Dissertation Oral Presentation

Restrictions on Adjectival Interpretation

Tue November 16th 2021, 11:00am - 12:15pm
Online (Zoom)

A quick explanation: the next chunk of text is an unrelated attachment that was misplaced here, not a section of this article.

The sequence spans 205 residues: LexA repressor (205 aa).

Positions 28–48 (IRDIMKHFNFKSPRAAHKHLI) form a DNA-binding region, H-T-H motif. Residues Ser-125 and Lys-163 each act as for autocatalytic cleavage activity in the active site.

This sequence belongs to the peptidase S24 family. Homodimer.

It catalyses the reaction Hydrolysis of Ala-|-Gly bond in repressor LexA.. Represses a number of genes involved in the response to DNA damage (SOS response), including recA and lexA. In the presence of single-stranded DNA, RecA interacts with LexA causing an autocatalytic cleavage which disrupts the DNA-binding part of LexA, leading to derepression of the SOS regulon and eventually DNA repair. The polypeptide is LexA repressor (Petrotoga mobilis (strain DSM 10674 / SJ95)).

The goal of this thesis is to characterize the selectional preferences between nearly synonymous adjectives, an issue that has been largely neglected by previous approaches. Such pairs are termed plesionyms, from Greek plesion `near' and nym `name'. That is, given a pair of plesionyms and an environment in which either member of the pair is a valid candidate for conveying the intended meaning, which mechanism do speakers apply internally to perform this selection? What determines their preferences for one plesionym or the other? I approach the issue from both a qualitative and a quantitative perspective, which complement and motivate each other. The qualitative analysis builds up for the prediction that, due to considerations of communicative efficiency, the overall less frequent plesionym in a pair would carry some extra layer of meaning compared to the overall more frequent one, such as higher logical complexity or expressive attitude. In the quantitative analysis, we test this prediction under several sets of assumptions, demonstrating that the less frequent plesionym is usually associated with more nouns that exhibit higher complexity or emotional salience.